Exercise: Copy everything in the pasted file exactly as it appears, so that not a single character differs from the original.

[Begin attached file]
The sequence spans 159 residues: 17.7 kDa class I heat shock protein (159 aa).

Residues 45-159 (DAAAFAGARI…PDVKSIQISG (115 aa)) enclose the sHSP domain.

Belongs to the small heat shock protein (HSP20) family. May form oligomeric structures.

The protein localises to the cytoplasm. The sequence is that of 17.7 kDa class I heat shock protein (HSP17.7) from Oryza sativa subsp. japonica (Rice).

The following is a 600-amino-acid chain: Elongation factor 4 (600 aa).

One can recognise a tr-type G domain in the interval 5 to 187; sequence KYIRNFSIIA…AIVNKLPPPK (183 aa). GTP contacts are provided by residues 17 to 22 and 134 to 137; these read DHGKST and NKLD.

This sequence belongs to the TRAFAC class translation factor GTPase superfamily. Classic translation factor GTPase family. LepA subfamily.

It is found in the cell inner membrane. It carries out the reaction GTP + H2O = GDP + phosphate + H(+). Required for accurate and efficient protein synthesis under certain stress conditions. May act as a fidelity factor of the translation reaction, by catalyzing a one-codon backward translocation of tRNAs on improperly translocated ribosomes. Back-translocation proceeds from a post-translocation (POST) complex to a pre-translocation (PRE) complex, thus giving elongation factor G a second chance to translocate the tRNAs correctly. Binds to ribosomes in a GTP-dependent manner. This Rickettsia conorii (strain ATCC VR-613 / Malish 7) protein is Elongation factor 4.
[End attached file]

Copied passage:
The sequence spans 159 residues: 17.7 kDa class I heat shock protein (159 aa).

Residues 45-159 (DAAAFAGARI…PDVKSIQISG (115 aa)) enclose the sHSP domain.

Belongs to the small heat shock protein (HSP20) family. May form oligomeric structures.

The protein localises to the cytoplasm. The sequence is that of 17.7 kDa class I heat shock protein (HSP17.7) from Oryza sativa subsp. japonica (Rice).

The following is a 600-amino-acid chain: Elongation factor 4 (600 aa).

One can recognise a tr-type G domain in the interval 5 to 187; sequence KYIRNFSIIA…AIVNKLPPPK (183 aa). GTP contacts are provided by residues 17 to 22 and 134 to 137; these read DHGKST and NKLD.

This sequence belongs to the TRAFAC class translation factor GTPase superfamily. Classic translation factor GTPase family. LepA subfamily.

It is found in the cell inner membrane. It carries out the reaction GTP + H2O = GDP + phosphate + H(+). Required for accurate and efficient protein synthesis under certain stress conditions. May act as a fidelity factor of the translation reaction, by catalyzing a one-codon backward translocation of tRNAs on improperly translocated ribosomes. Back-translocation proceeds from a post-translocation (POST) complex to a pre-translocation (PRE) complex, thus giving elongation factor G a second chance to translocate the tRNAs correctly. Binds to ribosomes in a GTP-dependent manner. This Rickettsia conorii (strain ATCC VR-613 / Malish 7) protein is Elongation factor 4.